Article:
Construction value chains are responsible for about 40% of the world’s energy consumption and industrial carbon dioxide emissions. This includes the construction of buildings and their operations as well as the production of materials.
As a new report by the International Finance Corporation (IFC) shows, the heating, cooling, and powering of buildings accounts for around half of the sector’s emissions. The other half comes from the production of building materials like cement and steel.
According to the report, called “Building Green: Sustainable Construction in Emerging Markets,” construction value chain emissions are expected to increase by 13% by 2035.
In this context, the transition to environmentally friendly construction practices plays a pivotal role in the reduction of global carbon emissions. This shift, the new IFC report finds, could result in a remarkable 23% reduction in carbon emissions by 2035.
Emerging markets, which currently contribute significantly to emissions, would account for 55% of the decrease.
The IFC’s report also looks at ways to reduce construction emissions: “Energy-saving design, construction, and operations practices and access to climate-friendly capital markets that channel more investment to the construction value chain.”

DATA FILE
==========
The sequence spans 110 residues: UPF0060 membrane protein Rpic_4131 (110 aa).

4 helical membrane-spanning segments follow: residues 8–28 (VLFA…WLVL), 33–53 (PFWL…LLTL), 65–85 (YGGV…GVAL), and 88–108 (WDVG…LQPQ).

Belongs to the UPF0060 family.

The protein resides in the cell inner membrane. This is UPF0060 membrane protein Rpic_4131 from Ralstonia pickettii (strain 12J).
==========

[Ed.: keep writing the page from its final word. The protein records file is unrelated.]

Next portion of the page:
“This would mark a significant breakthrough in the fight against climate change, reducing the likelihood of extreme weather events that exact an ever-higher economic and human cost on the world’s poorest populations. Companies that reap cost-saving or new business opportunities would also find benefits to their bottom line.”
If these are successfully implemented, the IFC says construction emissions could be curbed by 12.8% by 2035.
Emissions from heating, cooling and powering buildings, meanwhile, can be reduced through “energy-efficient designs for new structures, orienting them toward the sun, incorporating more external shading, and installing smaller windows,” according to the IFC.
“Existing buildings can also be improved by lightly retrofitting them with more efficient cooling and heating systems, smart meters, and by applying reflective paint to external surfaces and rooftops, among other sustainable practices and technologies,” the IFC adds.
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As to the other major contributor to emissions from the construction sector — the production of building materials — the IFC recommends reducing the footprint of cement production by “[u]sing alternative fuel sources such as biomass, waste, and industrial residues, combined with wind and solar renewable energies rather than coal.”
This, the IFC says, can reduce cement production emissions by 20%.
And how much would all this cost? According to IFC research, the “total cost of greening construction value chains would amount to just 0.03 percentage points of global GDP per year on average between 2022 and 2035 if the recommended energy efficiency measures are taken.”
This would put the total global investment needs at $3.5 trillion by 2035, with $1.5 trillion needed for emerging markets.